Final Evaluation Report for Independent Transfer Pathways in North Carolina Project

Generously Supported by the Teagle Foundation
Hope Williams in office with Thomas Siith signing document
President of North Carolina Independent Colleges and Universities Hope Williams and former president of the North Carolina Community College System Thomas Stith sign the articulation agreement in psychology and sociology in April 2021.
Two-year colleges are a gateway to higher education. Serving their local communities and offering flexible learning opportunities at low to no cost, these institutions draw a highly diverse student body. While many of these students aspire to transfer to a four-year institution and earn a baccalaureate degree, a large number struggle to achieve this goal. The complex transfer process places barriers in students’ paths at both the sending institutions (community colleges) and the receiving institutions (four-year colleges and universities), so the promise of transfer is seldom fulfilled.

The Council of Independent Colleges (CIC) and North Carolina Independent Colleges and Universities (NCICU) have long aimed to repair this broken promise. Serving independent, predominantly nondoctoral colleges and universities, our two organizations see great mutual benefit in supporting community college transfer into our institutions to increase enrollments, support local communities, and provide students with a transformative liberal arts education that culminates in a timely baccalaureate degree. With generous funding from the Teagle Foundation, CIC and NCICU set out in 2019 to increase transparency in the transfer process and build a framework for student support, beginning with enrollment at a community college through graduation from a four-year institution, with a focus on two degree pathways in sociology and psychology.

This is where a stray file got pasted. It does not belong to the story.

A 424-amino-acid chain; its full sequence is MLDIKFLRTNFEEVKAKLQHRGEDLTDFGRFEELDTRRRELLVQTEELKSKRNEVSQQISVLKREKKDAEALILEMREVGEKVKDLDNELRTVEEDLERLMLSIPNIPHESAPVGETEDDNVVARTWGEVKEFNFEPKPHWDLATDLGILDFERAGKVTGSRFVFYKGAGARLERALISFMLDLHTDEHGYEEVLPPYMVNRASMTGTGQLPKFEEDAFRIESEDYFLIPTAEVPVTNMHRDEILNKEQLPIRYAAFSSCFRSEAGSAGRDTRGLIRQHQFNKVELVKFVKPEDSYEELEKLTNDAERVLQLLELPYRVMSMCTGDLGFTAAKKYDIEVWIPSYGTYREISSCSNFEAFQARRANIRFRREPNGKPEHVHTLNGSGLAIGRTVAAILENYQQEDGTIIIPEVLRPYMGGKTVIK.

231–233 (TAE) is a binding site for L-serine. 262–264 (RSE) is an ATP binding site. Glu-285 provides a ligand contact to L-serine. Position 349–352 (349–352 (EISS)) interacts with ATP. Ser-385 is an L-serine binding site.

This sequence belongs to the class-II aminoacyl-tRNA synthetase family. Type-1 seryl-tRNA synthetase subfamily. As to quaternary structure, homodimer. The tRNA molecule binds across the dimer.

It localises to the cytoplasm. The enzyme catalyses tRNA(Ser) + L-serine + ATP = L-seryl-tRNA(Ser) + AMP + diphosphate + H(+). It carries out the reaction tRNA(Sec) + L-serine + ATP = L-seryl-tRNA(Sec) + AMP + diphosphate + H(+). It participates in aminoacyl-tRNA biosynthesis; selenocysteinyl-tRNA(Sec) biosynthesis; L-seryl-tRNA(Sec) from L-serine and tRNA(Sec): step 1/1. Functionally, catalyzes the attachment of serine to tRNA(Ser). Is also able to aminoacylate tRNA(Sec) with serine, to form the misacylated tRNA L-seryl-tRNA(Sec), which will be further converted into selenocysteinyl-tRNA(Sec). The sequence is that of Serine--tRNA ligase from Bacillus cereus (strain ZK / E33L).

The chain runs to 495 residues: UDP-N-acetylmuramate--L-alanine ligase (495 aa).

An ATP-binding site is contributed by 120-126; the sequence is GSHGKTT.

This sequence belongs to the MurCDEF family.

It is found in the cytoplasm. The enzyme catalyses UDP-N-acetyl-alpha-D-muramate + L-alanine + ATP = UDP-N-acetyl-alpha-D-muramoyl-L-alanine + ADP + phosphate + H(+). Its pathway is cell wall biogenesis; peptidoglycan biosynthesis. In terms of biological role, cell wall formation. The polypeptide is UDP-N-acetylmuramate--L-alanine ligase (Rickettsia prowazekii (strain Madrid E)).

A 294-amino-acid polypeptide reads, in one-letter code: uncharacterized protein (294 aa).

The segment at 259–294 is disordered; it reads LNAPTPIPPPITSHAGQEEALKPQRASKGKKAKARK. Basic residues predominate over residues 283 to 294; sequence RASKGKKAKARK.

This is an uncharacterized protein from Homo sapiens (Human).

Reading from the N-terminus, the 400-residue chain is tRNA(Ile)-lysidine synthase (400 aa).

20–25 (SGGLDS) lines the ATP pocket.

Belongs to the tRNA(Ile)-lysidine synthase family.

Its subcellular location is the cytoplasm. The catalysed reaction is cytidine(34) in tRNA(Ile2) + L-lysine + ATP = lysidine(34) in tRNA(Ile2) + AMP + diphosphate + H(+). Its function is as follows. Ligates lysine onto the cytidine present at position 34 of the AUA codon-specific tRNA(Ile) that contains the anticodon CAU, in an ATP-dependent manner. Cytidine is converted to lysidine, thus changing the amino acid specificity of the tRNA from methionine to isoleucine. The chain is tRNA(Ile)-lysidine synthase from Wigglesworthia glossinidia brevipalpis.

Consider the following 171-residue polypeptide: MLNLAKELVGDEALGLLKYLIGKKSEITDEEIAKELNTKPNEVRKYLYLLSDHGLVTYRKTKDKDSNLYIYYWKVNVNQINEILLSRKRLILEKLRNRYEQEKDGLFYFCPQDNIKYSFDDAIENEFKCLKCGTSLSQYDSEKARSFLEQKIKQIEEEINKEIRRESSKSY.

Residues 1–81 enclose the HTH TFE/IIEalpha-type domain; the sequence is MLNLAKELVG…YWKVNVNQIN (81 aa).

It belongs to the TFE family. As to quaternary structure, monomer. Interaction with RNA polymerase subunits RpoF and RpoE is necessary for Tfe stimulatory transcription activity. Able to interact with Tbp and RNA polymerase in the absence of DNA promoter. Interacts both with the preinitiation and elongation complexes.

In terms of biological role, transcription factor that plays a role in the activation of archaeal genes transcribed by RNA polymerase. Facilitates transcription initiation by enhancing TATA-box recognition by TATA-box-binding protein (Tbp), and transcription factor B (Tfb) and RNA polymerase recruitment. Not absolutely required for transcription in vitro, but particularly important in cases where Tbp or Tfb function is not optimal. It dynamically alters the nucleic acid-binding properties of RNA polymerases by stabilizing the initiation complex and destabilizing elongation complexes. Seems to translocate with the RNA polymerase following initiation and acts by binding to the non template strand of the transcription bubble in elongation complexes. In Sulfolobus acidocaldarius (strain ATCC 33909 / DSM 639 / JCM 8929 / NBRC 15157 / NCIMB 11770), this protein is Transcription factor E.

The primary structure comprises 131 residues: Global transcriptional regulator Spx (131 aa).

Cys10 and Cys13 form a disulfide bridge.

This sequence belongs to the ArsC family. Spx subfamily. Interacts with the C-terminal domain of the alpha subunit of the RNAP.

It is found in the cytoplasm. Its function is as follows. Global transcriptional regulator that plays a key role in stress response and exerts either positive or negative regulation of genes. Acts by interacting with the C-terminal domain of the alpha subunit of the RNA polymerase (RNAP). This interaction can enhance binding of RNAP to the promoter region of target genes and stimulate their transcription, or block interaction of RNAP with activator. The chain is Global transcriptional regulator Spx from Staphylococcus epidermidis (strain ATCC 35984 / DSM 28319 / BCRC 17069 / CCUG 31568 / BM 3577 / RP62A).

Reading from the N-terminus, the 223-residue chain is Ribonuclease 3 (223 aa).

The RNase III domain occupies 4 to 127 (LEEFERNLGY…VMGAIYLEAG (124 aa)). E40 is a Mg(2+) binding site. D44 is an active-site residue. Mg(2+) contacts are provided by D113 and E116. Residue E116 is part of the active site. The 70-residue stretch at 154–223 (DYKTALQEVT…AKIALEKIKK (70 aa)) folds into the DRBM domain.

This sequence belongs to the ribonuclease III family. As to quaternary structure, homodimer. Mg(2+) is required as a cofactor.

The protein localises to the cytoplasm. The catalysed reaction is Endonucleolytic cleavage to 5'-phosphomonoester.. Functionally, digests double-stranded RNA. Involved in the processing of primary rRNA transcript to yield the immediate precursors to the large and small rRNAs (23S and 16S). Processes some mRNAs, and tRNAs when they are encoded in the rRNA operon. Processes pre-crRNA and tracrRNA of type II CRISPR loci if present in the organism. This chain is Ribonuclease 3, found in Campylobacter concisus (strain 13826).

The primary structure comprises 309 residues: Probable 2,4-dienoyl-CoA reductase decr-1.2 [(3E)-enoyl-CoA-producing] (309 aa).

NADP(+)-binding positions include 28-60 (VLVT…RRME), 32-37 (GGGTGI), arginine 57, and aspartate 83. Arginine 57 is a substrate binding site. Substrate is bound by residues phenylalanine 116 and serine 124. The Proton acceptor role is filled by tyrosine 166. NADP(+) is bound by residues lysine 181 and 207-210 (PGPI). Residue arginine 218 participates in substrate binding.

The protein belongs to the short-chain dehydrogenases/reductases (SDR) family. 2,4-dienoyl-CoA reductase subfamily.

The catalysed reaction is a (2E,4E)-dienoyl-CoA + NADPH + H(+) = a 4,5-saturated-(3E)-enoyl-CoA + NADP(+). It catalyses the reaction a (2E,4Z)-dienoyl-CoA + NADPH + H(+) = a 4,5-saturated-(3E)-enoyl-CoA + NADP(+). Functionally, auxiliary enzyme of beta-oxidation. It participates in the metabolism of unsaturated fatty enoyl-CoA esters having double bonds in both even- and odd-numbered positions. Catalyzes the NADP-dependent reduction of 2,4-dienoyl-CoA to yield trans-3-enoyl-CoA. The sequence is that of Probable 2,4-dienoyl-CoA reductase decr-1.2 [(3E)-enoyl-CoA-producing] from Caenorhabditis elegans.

We are deeply proud of the work achieved in the last four years through a strong collaboration between our institutions and the North Carolina Community College System. Despite the onset of a global pandemic in in its early months, the project not only generated the promised articulation agreements for these two pathways, but also built a stronger culture of transfer based on trust and a shared commitment to serving the students of North Carolina. We owe this success to the enthusiastic participation of faculty members and administrators at 14 community colleges, one independent two-year college, and 15 independent colleges and universities, as well as excellent leadership from staff at CIC and NCICU.

It is our hope that this project, and the accompanying report, will serve as a model for future initiatives to revitalize and improve transfer processes from community colleges to independent four-year colleges and universities, particularly those that aim to build longstanding, statewide agreements. As we highlight in the ensuing pages, forging relationships based on trust and mutual respect—within campuses, between similar institutions, and across sectors—benefits everyone, particularly the millions of students who enroll in a community college with the dream of eventually earning a baccalaureate degree.

Marjorie Hass signature
Marjorie Hass
Council of Independent Colleges
A. Hope Williams signature
A. Hope Williams
North Carolina Independent Colleges and Universities